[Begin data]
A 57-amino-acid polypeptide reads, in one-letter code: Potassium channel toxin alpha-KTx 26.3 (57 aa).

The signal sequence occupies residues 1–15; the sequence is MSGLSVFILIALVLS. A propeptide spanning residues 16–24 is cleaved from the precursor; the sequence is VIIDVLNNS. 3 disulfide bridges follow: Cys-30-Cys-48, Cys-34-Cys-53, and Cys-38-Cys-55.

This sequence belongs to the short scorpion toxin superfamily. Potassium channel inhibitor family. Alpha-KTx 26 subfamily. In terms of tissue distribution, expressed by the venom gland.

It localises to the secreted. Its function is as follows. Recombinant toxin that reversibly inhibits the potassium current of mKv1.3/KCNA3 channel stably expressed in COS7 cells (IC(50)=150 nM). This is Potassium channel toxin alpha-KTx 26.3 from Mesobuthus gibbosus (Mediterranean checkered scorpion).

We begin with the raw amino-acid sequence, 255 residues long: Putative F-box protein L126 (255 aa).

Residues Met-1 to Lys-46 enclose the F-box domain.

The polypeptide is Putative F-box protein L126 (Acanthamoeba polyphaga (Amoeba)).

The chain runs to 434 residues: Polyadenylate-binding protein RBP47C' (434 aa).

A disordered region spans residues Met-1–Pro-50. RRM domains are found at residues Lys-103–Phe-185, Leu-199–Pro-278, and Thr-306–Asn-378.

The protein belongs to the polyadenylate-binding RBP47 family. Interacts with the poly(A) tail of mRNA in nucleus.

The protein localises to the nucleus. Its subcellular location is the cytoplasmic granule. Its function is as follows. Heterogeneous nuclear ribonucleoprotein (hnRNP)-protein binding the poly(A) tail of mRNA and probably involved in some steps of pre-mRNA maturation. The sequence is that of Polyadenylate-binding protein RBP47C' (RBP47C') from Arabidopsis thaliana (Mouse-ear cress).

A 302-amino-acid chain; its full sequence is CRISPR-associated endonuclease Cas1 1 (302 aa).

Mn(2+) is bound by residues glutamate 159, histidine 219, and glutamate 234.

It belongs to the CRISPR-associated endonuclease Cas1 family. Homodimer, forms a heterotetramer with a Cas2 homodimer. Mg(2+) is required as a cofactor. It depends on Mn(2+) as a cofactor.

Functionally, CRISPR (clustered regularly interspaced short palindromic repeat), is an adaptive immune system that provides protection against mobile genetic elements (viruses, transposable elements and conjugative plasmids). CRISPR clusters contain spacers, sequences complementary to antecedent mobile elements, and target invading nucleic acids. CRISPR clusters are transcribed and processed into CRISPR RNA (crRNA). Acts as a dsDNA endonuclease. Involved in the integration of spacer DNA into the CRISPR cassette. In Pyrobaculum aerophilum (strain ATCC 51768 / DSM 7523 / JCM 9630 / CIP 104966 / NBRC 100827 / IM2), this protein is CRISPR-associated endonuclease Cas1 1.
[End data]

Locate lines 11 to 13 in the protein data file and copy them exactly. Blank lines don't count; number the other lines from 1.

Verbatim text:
The protein localises to the nucleus. Its subcellular location is the cytoplasmic granule. Its function is as follows. Heterogeneous nuclear ribonucleoprotein (hnRNP)-protein binding the poly(A) tail of mRNA and probably involved in some steps of pre-mRNA maturation. The sequence is that of Polyadenylate-binding protein RBP47C' (RBP47C') from Arabidopsis thaliana (Mouse-ear cress).

A 302-amino-acid chain; its full sequence is CRISPR-associated endonuclease Cas1 1 (302 aa).

Mn(2+) is bound by residues glutamate 159, histidine 219, and glutamate 234.